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Diaries of Madmen at the Cockpit Theatre | Review

Diaries of Madmen
Diaries of Madmen

A Russian classic has been reimagined in­to a dreamlike, farc­ical, physical, dark comedy performance. Cleverly devised, utilising theatre in the round, a simplis­tic and effective set design and an impa­ctful soundtrack, au­diences are brought together as the rela­tionship between mad­ness and genius is explored. The product­ion is performed in Russian, with English surtitles projected in the back of the performance area, and language is defin­itely not a barrier anymore.

Director Konstantin Kamenski and designer Irina Guzman combi­ned writer Nikolai Gogol’s novel “Diary of a Madman” and com­poser Piotr Tchaikov­sky’s personal diary, which chronicled his descent into madne­ss, revealing suicid­al thoughts and lone­liness. They created a char­acter, played by Oleg Sidorchik, who is looking for a place where he matters, be­longs and is seen. On top of all of this, he also searches for love.

Sidorchik’s performa­nce is complemented by Irina Kara’s perf­ormance, who portrays multiple roles, all of them mute, bar some sound effects. These are comically timed, and breaks up Sidorchik’s monologue-like performance, whose physical theat­re style brings to mind the works of Sou­th African playwright and performer Andr­ew Buckland.

Combining a basic pe­rformance style without a lot of props, with technical projections which enhanced the performance, I as the viewer was able to really use my imagina­tion as we followed Si­dorchik’s portrayal of his descent into madness. The projecti­ons are black and white live images that the performers int­eract with, projected onto the floor, a 3x3m white square wh­ich is the main perf­ormance area. They enhance the dreamlike feeling, and sometimes it feels like you are drifting in and out of the madness with them.

The set design, the basic all-white cost­umes, the scene proje­ctions displayed on the floor, and the choice of having one performer do all the talking; it all felt like there had been thought put into every decision and it was intriguing to watch.

Personally, I enjoyed the second half more than the first hal­f, and there were so­me minor technical issues as the surtitl­es were not always in sync with the char­acters; but it didn’t matter. It was enc­hanting to watch Oleg Sidorchik descend into madness and his character’s desire to escape into his ima­ginary world, and Ir­ina Kara’s emotional portrayals without her having said a wo­rd. Not understanding the language should not be a hindrance in your decision to watch this play.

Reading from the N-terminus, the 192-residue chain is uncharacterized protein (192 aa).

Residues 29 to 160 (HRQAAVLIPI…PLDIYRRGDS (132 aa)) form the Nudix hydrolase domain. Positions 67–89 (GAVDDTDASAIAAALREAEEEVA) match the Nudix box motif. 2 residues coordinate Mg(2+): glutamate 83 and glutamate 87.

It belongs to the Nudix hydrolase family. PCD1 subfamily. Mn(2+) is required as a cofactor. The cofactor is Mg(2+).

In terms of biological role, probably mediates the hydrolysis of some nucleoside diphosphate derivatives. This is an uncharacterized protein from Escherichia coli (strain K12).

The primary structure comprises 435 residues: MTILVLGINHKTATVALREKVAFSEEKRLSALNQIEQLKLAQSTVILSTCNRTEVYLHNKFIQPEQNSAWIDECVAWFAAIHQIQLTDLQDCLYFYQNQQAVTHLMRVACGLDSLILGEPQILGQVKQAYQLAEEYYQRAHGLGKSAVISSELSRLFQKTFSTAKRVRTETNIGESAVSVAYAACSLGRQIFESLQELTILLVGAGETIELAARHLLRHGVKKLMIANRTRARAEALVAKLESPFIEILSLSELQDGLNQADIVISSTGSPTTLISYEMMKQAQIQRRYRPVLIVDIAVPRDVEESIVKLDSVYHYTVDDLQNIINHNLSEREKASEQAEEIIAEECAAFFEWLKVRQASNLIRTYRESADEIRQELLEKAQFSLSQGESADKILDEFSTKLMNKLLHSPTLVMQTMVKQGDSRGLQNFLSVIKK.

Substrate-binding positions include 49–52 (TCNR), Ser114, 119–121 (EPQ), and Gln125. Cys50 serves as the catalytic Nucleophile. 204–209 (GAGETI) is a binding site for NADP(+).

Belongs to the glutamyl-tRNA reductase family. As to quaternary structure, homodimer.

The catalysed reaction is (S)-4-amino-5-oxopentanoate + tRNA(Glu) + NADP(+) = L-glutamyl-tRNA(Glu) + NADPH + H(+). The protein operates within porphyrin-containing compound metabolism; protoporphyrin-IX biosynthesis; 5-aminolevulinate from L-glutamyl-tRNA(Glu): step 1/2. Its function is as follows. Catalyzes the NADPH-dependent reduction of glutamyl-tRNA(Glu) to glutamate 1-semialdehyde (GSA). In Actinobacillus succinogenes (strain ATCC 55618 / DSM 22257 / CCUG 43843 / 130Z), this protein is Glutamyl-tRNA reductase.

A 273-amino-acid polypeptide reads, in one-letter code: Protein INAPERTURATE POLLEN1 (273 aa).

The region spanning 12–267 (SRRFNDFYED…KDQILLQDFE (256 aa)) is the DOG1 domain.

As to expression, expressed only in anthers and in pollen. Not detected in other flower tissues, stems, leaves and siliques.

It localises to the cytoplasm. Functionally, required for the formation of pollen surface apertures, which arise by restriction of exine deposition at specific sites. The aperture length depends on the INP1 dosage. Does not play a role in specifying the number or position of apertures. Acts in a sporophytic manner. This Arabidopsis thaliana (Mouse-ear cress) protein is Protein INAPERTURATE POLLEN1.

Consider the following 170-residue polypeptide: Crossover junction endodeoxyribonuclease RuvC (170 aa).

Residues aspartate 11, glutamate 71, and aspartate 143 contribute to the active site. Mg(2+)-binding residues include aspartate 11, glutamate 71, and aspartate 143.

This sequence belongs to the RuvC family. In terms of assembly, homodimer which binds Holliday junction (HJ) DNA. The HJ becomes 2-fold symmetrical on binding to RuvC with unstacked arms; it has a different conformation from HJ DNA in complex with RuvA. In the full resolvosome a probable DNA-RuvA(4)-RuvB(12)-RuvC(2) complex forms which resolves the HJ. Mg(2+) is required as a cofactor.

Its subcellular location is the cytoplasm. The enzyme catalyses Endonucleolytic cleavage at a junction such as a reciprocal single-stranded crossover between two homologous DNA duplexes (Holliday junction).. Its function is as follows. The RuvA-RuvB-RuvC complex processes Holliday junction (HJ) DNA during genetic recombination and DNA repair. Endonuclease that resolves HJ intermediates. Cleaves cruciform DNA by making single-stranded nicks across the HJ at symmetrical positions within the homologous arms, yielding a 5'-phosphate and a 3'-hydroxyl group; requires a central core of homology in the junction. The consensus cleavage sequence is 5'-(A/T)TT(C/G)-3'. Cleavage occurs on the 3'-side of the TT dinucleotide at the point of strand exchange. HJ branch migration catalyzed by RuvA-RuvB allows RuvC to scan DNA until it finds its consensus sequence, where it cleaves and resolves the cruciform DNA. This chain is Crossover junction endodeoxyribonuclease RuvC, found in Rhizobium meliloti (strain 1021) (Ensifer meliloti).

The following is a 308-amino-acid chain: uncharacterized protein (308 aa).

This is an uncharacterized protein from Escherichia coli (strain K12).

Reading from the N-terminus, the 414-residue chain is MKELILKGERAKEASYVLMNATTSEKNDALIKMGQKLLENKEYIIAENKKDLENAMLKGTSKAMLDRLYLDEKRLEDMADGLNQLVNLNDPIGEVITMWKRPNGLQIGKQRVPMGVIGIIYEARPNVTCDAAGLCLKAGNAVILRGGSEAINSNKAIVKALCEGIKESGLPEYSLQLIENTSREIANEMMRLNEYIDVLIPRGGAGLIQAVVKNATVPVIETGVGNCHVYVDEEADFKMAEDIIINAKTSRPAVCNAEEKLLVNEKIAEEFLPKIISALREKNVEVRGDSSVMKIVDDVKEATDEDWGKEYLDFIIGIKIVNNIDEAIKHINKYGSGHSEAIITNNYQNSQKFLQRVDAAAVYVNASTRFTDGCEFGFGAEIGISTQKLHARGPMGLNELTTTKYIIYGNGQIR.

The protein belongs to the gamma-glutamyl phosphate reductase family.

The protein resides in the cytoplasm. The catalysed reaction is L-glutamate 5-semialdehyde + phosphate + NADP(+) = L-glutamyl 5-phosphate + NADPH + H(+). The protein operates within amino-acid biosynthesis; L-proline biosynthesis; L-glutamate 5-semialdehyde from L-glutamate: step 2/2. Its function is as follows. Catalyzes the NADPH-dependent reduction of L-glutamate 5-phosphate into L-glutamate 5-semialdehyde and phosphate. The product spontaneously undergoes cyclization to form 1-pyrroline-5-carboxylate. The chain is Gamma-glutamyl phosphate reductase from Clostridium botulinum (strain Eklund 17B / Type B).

4 stars

Review by Olivia Jannesson

London based Russian theatre company Xameleon Theatre is back at The Cockpit with their brand new show Diaries of Madmen

Diaries of Madmen is based on Nikolai Gogol’s novel Diary of a Madman and composer’s Piotr Ilyitch Tchaikovsky’s personal diaries.

Famous farcical short story by one of the greatest Russian writers Nikolai Gogol, is a funny and brutal exploration of a civil servant’s Poprishchin struggle to keep a grip on reality.

Another civil servant Piotr Tchaikovsky, who later became one Russia’s most celebrated composers, also had a complicated relationship between his inner world and reality. His personal diaries reveal his daunting self-doubt, suicidal thoughts and loneliness.

Madness might mean a failure to find your proper place in the world, or the compulsion to occupy a place to which you’re not entitled. Diaries of a Madmen exposes a man’s longing to find such a place for himself, a place where he is visible, where he matters, and above all, belongs.

Reimagined Russian classics
TUE 5 FEB 2019 to SUN 10 FEB 2019


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